Conflicting opinions about the risks of antibacterial silverJanuary 31st, 2014 by Karin Ljungklint in Nanotechnology / Bio & Medicine
Silver is a basic element used for, among other things, jewellery and electronics. Antibacterial silver is used to prevent microbial growth in different applications. Traditionally, it is used within health care as a bacterial agent for certain kinds of injuries. Recently, it has begun to be used within a number of consumer products, such as bus handles, flat-nosed pliers, exercise clothing and dog food bowls. New research indicates it is probably silver ions that are released from the silver that provide the antibacterial effect when coming into contact with bacteria.
Silver is used increasingly often as a bacterial agent in clothing and hygiene products, but there are conflicting opinions as to its effects on people and the environment. According to researchers at Chalmers and Gothenburg University, the use of environmental assessment methods could clarify the points of this debate.
In an article in the Journal of Cleaner Production, Dr Rickard Arvidsson of Energy and Environment and Max Boholm, project assistant at Global Studies (GU), describe how the Swedish debate is characterized by a long list of conflicting arguments. According to the opposition, the silver products damage health, environment, water and sewage. Supporters highlight silver's antibacterial properties and the environmental benefits achieved by less washing. And in the middle of this difficult confrontation are found the consumers and decision makers.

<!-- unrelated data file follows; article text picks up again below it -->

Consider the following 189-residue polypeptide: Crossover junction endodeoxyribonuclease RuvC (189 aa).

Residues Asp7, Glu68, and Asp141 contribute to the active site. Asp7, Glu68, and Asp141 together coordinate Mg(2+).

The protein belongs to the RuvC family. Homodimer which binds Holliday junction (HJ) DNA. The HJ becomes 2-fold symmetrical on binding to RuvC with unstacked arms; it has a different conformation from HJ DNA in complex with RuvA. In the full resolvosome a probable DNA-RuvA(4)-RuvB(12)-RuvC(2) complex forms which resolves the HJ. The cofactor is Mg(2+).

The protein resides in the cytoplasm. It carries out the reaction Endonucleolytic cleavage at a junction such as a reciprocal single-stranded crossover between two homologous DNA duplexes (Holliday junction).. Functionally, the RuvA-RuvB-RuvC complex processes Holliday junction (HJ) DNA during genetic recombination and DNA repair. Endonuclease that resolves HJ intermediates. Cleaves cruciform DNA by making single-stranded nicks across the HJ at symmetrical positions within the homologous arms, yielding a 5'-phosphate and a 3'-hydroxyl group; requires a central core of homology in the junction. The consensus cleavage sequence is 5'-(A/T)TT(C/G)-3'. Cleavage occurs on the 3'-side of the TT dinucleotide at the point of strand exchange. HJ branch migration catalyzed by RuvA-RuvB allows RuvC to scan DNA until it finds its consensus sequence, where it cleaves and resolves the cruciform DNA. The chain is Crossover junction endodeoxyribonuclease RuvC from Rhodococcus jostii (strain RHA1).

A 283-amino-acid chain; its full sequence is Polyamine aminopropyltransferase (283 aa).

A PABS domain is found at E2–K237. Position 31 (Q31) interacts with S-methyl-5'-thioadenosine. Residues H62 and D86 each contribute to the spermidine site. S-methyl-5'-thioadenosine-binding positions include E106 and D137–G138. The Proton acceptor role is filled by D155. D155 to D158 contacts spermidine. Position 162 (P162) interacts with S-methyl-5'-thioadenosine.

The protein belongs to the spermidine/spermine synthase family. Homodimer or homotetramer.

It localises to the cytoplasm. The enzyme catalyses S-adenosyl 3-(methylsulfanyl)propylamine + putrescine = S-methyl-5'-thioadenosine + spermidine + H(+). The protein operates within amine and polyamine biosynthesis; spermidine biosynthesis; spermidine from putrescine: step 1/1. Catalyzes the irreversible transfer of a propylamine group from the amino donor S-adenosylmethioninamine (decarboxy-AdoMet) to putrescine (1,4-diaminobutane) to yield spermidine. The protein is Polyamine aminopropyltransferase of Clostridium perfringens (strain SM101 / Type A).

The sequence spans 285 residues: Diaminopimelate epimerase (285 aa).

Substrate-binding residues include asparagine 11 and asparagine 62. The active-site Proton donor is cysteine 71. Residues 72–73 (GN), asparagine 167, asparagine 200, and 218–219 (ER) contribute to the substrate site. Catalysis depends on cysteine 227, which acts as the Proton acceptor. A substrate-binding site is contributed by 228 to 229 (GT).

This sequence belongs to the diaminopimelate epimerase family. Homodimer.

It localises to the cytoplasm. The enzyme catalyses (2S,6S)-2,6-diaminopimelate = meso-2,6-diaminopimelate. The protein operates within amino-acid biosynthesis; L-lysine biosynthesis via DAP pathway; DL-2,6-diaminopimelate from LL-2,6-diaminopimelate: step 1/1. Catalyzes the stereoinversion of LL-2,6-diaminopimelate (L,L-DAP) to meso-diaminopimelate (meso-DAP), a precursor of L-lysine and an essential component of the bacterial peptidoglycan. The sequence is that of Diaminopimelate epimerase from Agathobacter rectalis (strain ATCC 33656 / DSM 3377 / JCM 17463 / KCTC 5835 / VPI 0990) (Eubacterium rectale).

'The foundation of my research is that we should learn from history and not use any substances before we know the consequences. What's interesting in this case, is that the various actors are reasoning from two completely different perspectives but from exactly the same values; product quality, environment, health and sewage treatment.
'Both sides probably think they have sufficient knowledge about antibacterial silver, but the fact that opinions are so divided indicates that more research is required,' said Rickard Arvidsson.
Present environment and sustainability assessment methods, such as life cycle assessment, substance flow analysis and risk assessment, ought to be able to throw new light on this conflict. The methods could handle several aspects of the debate and thus provide further information concerning the risks of using antibacterial silver. However, these methods do not cover the issue of antibacterial resistance.
'The environmental assessment methods I use do not include that kind of problem, i.e. resistance in micro-organisms. Method development and further research would be necessary in order to provide society with answers as to whether antibacterial silver causes anti-biotic resistance or not.'
More information: Max Boholm, Rickard Arvidsson, "Controversy over antibacterial silver: implications for environmental and sustainability assessments," Journal of Cleaner Production, Available online 28 December 2013, ISSN 0959-6526. dx.doi.org/10.1016/j.jclepro.2013.12.058.
Provided by Chalmers University of Technology
"Conflicting opinions about the risks of antibacterial silver." January 31st, 2014. http://phys.org/news/2014-01-conflicting-opinions-antibacterial-silver.html